If you’re adopting from a Hague Convention country:
File Form 1-800A with your completed international adoption home study and adoption dossier. If adoption eligibility for a Hague Convention country is confirmed, it’s valid for up to 15 months.
If you’re adopting from a non-Hague Convention country:
File Form 1-600A (if you haven’t been matched with a child yet), or Form 1-600 (if you’ve been matched with a child through your Kentucky international adoption agency) with your completed international adoption home study and adoption dossier. If adoption eligibility for a non-Hague country is confirmed, it’s valid for up to 18 months.
Once the USCIS adoption authorities have confirmed you as eligible to adopt internationally, they’ll send all your form and your adoption dossier to the country’s adoption department, where they’ll also review the documents to ensure that you’re eligible to adopt by their own national adoption standards.
The child you’re adopting internationally will need to be confirmed as eligible for adoption by both countries, as well. So you’ll repeat a process similar to the one you went through to confirm your adoption eligibility as a parent.
If you filed Form 1-800A or 1-600A as an adoptive parent, you’ll now file Form 1-800 (for Hague Convention countries) or 1-600 (for non-Hague countries).
After the USCIS adoption department confirms your child’s eligibility for adoption, you’ll file for his or her visa, which allows them to travel to the United States. To do this, file Form DS-260 to your child’s home country adoption administration.
Throughout the adoption and visa application stages, you can expect to stay within your child’s home country for about one to four weeks. If your child’s home country’s adoption authorities affirm that you meet all their adoption requirements, they’ll grant your child a visa, which allows you to return to Kentucky together:
When both adoptive parents (if applicable) are present and the adoption is finalized in-country, you’ll be given an IH-3 (Hague) or IR-3 (non-Hague) visa.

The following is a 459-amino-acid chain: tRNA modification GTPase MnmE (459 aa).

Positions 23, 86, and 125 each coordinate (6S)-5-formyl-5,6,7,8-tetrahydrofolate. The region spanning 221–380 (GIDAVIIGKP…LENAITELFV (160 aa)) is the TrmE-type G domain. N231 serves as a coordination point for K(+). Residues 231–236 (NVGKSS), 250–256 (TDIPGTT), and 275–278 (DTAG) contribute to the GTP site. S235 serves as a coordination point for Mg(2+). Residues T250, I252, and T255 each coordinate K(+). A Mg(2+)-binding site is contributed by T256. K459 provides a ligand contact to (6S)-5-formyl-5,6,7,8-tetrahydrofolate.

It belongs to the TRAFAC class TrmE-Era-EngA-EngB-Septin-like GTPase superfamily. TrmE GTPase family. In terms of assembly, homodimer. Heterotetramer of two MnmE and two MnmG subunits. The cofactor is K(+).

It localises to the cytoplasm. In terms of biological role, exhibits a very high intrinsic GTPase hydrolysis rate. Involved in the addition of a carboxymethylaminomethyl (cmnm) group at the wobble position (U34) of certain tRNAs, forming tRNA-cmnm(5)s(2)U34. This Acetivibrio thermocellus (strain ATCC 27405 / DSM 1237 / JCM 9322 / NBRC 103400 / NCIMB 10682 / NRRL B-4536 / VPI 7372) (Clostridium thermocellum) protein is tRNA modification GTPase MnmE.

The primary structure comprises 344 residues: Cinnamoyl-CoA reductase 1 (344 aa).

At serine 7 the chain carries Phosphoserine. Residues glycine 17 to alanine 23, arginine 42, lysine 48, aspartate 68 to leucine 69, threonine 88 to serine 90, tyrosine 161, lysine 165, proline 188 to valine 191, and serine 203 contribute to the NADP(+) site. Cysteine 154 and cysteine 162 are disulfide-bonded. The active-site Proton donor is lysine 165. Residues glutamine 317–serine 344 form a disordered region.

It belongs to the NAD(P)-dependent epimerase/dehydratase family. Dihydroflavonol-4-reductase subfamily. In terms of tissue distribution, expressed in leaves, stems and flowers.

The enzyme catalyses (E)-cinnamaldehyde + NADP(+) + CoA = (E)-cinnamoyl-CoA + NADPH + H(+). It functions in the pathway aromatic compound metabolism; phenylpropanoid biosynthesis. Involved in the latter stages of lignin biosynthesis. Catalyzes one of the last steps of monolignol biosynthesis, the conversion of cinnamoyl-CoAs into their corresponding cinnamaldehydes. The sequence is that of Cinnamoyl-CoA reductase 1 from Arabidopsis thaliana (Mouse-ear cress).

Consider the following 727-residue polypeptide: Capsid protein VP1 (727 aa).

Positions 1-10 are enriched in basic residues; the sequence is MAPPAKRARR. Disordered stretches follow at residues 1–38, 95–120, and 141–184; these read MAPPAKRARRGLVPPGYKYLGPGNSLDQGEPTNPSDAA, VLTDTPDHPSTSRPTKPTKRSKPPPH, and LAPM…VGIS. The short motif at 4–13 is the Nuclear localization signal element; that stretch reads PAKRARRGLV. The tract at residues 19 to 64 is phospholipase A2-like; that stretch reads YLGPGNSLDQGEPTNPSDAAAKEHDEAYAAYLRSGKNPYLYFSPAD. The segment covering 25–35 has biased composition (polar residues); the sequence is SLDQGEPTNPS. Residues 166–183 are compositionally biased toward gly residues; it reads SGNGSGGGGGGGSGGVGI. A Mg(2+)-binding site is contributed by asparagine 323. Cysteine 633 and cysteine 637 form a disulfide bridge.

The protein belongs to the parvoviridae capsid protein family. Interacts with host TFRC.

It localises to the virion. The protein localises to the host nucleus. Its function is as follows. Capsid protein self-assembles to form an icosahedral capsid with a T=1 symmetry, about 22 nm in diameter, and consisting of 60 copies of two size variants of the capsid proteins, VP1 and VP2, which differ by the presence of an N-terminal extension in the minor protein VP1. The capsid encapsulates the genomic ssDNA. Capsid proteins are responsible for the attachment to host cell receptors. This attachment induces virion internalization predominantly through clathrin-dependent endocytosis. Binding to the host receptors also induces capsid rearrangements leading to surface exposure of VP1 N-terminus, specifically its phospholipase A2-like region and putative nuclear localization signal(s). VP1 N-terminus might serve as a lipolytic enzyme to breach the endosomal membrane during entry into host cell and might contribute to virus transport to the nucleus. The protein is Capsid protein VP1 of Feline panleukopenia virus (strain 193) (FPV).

If one of two adoptive parents is present and/or the adoption has yet to be finalized in Kentucky, you’ll be given an IH-4 (Hague) or IR-4 (non-Hague) visa.
After returning to Kentucky with your child, you’ll either finalize your adoption or complete a recommended re-adoption, depending on the visa you received:
IH-4 or IR-4 visas mean you’ll need to finalize the adoption in Kentucky.
IH-3 or IR-3 visas mean the adoption is legally complete by your child’s birth country’s standards, but a re-adoption within the U.S. is highly recommended by adoption professionals.
While adoption finalization is required, finalizing or re-adopting your child within the U.S. helps protects your child’s rights as a new U.S. citizen and ensures their adoption is recognized by both countries. Failing to finalize or re-adopt your child in Kentucky may bring about legal frustrations regarding citizenship or parenthood later.
Once finalization or re-adoption has taken place, the Kentucky international adoption process is complete.
The following international adoption agencies in Kentucky may be able to connect you to the resources you’ll need to complete an international adoption in Kentucky:
For free adoption information about domestic adoption, call 1-800-ADOPTION.